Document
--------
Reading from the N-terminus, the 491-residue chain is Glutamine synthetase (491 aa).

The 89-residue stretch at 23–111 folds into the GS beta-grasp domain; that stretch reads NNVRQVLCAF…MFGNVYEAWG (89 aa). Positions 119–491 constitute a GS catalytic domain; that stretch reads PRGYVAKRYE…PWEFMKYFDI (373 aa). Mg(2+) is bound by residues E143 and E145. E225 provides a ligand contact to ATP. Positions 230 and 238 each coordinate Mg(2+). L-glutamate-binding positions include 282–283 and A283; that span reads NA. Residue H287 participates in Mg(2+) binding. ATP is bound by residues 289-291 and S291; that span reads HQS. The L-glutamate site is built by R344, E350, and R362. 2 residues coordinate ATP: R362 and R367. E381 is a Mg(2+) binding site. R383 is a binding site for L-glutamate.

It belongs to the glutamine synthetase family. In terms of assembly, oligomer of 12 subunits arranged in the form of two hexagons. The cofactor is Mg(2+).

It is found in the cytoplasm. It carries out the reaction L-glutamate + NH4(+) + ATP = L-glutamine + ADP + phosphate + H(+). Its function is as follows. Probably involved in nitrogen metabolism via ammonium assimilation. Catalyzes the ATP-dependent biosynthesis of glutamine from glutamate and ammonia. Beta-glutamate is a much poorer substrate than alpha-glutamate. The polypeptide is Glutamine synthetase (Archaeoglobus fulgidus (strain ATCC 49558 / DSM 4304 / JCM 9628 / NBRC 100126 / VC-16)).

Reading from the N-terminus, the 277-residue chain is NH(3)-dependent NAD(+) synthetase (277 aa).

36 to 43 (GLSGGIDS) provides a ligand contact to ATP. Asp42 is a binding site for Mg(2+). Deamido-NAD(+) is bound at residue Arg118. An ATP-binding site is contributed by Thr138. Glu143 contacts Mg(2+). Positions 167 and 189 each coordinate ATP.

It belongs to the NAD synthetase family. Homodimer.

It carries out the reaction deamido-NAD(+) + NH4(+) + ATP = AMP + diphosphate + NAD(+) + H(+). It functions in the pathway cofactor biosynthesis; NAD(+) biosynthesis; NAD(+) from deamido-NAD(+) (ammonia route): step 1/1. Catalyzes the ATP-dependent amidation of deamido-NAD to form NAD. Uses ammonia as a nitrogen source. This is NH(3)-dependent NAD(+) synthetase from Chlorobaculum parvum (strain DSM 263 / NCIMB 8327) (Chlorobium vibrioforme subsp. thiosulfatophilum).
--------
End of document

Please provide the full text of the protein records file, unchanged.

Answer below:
Reading from the N-terminus, the 491-residue chain is Glutamine synthetase (491 aa).

The 89-residue stretch at 23–111 folds into the GS beta-grasp domain; that stretch reads NNVRQVLCAF…MFGNVYEAWG (89 aa). Positions 119–491 constitute a GS catalytic domain; that stretch reads PRGYVAKRYE…PWEFMKYFDI (373 aa). Mg(2+) is bound by residues E143 and E145. E225 provides a ligand contact to ATP. Positions 230 and 238 each coordinate Mg(2+). L-glutamate-binding positions include 282–283 and A283; that span reads NA. Residue H287 participates in Mg(2+) binding. ATP is bound by residues 289-291 and S291; that span reads HQS. The L-glutamate site is built by R344, E350, and R362. 2 residues coordinate ATP: R362 and R367. E381 is a Mg(2+) binding site. R383 is a binding site for L-glutamate.

It belongs to the glutamine synthetase family. In terms of assembly, oligomer of 12 subunits arranged in the form of two hexagons. The cofactor is Mg(2+).

It is found in the cytoplasm. It carries out the reaction L-glutamate + NH4(+) + ATP = L-glutamine + ADP + phosphate + H(+). Its function is as follows. Probably involved in nitrogen metabolism via ammonium assimilation. Catalyzes the ATP-dependent biosynthesis of glutamine from glutamate and ammonia. Beta-glutamate is a much poorer substrate than alpha-glutamate. The polypeptide is Glutamine synthetase (Archaeoglobus fulgidus (strain ATCC 49558 / DSM 4304 / JCM 9628 / NBRC 100126 / VC-16)).

Reading from the N-terminus, the 277-residue chain is NH(3)-dependent NAD(+) synthetase (277 aa).

36 to 43 (GLSGGIDS) provides a ligand contact to ATP. Asp42 is a binding site for Mg(2+). Deamido-NAD(+) is bound at residue Arg118. An ATP-binding site is contributed by Thr138. Glu143 contacts Mg(2+). Positions 167 and 189 each coordinate ATP.

It belongs to the NAD synthetase family. Homodimer.

It carries out the reaction deamido-NAD(+) + NH4(+) + ATP = AMP + diphosphate + NAD(+) + H(+). It functions in the pathway cofactor biosynthesis; NAD(+) biosynthesis; NAD(+) from deamido-NAD(+) (ammonia route): step 1/1. Catalyzes the ATP-dependent amidation of deamido-NAD to form NAD. Uses ammonia as a nitrogen source. This is NH(3)-dependent NAD(+) synthetase from Chlorobaculum parvum (strain DSM 263 / NCIMB 8327) (Chlorobium vibrioforme subsp. thiosulfatophilum).